To evaluate the effects of the Transcendental Meditation (TM) and TM-Sidhi program on the aging process, a standardized test of biological aging, utilizing auditory threshold, near point vision, and systolic blood pressure, was given to a cross-sectional group (N = 84) with a mean age of 53 years. There were 11 controls, 33 short-term TM and TM-Sidhi participants, and 40 long-term participants. The mean biological age of the controls was 2.2 years younger than for the general population; of the short-term TM subjects, 5.0 years younger; of the long-term TM subjects, 12.0 years younger.
In a prospective study, 144 white nuns belonging to a secluded monastic order and 138 white control laywomen were followed for 20 years to investigate whether living for a long time in a stress-free environment influences the effect of aging on blood pressure. Silence, meditation, and isolation from society are the distinctive features of the life-style examined.
Can direct change in state of consciousness through specific mental techniques extend human life and reverse age-related declines? To address this question, 73 residents of 8 homes for the elderly (mean age = 81 years) were randomly assigned among no treatment and 3 treatments highly similar in external structure and expectations: the Transcendental Meditation (TM) program, mindfulness training (MF) in active distinction making, or a relaxation (low mindfulness) program.
In summary, consumers desire health care professionals with interpersonal communication skills; with ability to interpret nonverbal communication or body language beyond gross facial gestures; and with effective questioning techniques for taking family histories quickly and accurately yet uncovering some client feelings and life-style difficulties in the process.
PURPOSE: This study evaluated whether governmental medical payments in Quebec were affected by the Transcendental Meditation (TM) technique. DESIGN: This retrospective study used a pre- and postintervention design in which government payments for physicians' services were reviewed for 3 years before and up to 7 years after subjects started the technique. Payment data were adjusted for aging and year-specific variation (including inflation) using normative data.
OBJECTIVE: Oxidative stress or free radical activity may contribute to the pathophysiology of atherosclerosis and other chronic diseases associated with aging. Because psychosocial stress has been shown to increase oxidative stress, we conducted an exploratory study to investigate the effects of stress reduction with the Transcendental Meditation program on serum lipid peroxide levels in elderly subjects. METHOD: Forty-one normally healthy subjects (aged 56 to 74 years, average 67 years) were recruited from the same Midwest city.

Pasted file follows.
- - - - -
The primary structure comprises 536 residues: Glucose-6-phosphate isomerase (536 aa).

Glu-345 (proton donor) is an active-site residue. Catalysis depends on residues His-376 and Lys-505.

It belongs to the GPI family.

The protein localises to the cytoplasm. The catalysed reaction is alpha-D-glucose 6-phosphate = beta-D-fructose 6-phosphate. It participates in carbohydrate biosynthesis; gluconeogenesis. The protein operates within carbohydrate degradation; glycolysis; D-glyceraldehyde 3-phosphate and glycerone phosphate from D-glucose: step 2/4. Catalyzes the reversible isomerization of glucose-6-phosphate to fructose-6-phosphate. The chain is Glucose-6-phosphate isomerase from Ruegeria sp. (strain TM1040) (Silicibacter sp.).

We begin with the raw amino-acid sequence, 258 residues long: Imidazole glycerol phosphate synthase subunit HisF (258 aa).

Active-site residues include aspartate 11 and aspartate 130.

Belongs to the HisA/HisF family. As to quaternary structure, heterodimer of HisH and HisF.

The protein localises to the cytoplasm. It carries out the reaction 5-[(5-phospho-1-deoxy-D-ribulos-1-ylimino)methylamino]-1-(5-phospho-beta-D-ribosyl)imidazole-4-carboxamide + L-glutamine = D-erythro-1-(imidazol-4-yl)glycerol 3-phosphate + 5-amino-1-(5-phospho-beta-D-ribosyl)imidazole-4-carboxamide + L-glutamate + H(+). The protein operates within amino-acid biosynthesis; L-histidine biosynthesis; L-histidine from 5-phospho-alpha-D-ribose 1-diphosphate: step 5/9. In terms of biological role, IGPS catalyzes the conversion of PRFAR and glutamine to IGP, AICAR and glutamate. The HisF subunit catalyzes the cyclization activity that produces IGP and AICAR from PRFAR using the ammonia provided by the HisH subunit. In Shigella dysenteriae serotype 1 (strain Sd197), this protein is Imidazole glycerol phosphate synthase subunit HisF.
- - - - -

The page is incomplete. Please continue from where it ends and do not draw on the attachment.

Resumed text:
Regular meditation is the key to health (mental, physical and social wellbeing). It elevates mind from gross level to finer aspect and makes the body and mind follow the law of nature achieving good health, preventing disease, improving performance and reducing aging process. Balanced diet (less sugar, less salt and less fat as age advances supplemented with vitamins and minerals) and mild to moderate exercise (walking etc.) are complimentary to the effects of meditation.
BACKGROUND: A review of research on complementary and alternative treatments, specifically mind-body techniques, was conducted at Stanford University. The goals of the review were to establish a comprehensive literature review and to provide a rationale for future research concerning successful aging. METHODS: Computerized searches were conducted using MEDLINE, PsychInfo, Stanford Library, Dissertation Abstracts, Lexus-Nexus, the Internet, and interviews conducted with practitioners.
This article, based on scientific research and clinical observations, suggests that memory loss is not an inevitable consequence of aging and that Alzheimer's disease can be prevented and reversed using an integrated medical approach. Three new associations with memory loss other than age, heredity, and genetics are described. They include a high-fat diet, chronic unbalanced stress with its attendant risk in the adrenal hormone cortisol, and the presence of cardiovascular disease. A 4-pillar integrative medical program on brain longevity is presented.
Journal Writing, meditation, and telling our stories by reviewing our lives and harvesting the wisdom we've gained are productive activities for the present. The practice of journal writing is an integral part of accepting the aging process and making the elder years enjoyable and fulfilling. Meditation provides a way to center yourself and is particularly helpful during stressful times. It increases your chances of not worrying and improves your ability to concentrate.